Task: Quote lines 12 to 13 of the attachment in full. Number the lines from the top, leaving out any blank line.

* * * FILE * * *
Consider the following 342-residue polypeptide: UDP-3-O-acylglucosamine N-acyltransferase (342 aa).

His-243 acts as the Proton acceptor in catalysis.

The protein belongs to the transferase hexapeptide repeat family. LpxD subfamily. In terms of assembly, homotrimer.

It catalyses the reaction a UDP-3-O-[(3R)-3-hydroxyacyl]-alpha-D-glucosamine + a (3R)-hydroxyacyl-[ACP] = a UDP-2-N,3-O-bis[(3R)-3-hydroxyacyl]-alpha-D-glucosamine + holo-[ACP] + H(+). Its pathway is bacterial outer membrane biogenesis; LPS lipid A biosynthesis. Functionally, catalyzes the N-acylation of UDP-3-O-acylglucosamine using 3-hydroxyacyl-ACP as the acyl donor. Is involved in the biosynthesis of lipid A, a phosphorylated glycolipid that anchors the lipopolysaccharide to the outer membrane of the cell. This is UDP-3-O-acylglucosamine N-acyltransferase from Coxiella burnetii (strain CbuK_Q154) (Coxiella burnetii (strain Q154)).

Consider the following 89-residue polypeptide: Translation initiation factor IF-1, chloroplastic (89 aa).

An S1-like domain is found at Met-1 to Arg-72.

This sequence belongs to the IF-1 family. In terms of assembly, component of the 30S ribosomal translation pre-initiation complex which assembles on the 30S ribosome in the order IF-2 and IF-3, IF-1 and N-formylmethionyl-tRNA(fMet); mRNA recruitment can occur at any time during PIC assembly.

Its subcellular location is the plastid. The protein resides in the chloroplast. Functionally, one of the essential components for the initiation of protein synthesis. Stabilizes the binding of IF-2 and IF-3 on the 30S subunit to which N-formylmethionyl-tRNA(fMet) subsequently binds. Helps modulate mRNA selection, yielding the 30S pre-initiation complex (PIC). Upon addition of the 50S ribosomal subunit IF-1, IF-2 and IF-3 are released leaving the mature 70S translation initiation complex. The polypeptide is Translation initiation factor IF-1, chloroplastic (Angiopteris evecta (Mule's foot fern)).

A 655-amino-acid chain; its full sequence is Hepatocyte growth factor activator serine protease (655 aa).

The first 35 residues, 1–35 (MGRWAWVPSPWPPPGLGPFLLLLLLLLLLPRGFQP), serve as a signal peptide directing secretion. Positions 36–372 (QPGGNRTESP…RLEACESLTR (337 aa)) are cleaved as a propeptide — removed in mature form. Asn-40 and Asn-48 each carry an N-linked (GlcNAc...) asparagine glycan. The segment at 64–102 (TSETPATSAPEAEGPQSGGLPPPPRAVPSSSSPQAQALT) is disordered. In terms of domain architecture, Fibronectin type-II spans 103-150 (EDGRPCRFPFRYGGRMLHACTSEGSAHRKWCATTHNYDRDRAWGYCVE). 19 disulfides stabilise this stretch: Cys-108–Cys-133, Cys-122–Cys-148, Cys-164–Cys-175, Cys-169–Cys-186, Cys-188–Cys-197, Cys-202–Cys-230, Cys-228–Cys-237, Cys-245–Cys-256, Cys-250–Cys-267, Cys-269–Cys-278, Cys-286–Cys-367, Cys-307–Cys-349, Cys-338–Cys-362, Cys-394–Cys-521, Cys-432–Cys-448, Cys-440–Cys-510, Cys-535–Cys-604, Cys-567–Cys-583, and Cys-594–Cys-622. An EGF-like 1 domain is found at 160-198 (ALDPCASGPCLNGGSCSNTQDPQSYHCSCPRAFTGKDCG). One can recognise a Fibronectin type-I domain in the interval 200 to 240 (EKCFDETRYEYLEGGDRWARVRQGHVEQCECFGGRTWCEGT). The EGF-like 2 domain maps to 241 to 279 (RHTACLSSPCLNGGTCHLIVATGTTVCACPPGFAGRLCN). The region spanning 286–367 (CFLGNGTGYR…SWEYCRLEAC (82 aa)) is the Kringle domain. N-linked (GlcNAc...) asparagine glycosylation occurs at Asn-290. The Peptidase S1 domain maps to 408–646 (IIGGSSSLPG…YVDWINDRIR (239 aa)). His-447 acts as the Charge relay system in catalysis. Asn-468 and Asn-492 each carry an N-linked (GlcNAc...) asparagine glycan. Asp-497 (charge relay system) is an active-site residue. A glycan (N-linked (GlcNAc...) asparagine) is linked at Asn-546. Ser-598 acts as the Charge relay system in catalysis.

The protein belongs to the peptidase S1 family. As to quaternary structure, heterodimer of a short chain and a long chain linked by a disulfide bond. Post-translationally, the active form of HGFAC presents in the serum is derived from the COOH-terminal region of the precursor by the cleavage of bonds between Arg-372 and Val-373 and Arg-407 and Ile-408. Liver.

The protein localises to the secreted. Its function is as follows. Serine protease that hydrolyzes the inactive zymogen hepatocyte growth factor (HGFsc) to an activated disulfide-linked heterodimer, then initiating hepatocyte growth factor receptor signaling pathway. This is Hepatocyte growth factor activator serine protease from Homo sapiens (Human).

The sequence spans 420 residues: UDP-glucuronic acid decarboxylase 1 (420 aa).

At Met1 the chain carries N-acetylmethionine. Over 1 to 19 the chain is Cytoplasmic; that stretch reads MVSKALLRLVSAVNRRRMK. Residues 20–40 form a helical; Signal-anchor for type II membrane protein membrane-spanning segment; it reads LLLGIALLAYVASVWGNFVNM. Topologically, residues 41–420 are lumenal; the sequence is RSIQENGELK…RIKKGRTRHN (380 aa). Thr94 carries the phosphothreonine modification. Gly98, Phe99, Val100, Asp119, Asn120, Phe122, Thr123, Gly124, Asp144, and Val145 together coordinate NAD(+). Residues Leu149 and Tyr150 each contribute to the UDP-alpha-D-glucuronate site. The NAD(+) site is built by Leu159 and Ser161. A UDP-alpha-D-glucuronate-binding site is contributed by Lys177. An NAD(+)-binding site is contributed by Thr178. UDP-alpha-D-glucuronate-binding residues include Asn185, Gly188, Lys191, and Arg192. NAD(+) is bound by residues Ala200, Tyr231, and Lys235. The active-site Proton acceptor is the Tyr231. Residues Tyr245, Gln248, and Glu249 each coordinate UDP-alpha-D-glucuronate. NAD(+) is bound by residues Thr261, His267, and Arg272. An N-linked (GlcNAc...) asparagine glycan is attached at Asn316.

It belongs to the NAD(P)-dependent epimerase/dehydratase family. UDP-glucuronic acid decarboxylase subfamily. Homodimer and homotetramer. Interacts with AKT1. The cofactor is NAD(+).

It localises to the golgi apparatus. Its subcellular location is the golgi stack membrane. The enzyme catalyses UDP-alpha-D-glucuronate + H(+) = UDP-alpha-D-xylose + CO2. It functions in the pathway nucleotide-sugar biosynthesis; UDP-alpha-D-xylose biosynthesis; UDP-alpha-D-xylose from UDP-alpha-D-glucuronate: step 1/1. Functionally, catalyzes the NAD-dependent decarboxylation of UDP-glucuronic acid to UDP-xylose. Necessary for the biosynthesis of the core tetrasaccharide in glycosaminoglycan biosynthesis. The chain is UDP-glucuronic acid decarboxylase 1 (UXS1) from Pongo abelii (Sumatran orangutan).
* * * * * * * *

The protein localises to the secreted. Its function is as follows. Serine protease that hydrolyzes the inactive zymogen hepatocyte growth factor (HGFsc) to an activated disulfide-linked heterodimer, then initiating hepatocyte growth factor receptor signaling pathway. This is Hepatocyte growth factor activator serine protease from Homo sapiens (Human).

The sequence spans 420 residues: UDP-glucuronic acid decarboxylase 1 (420 aa).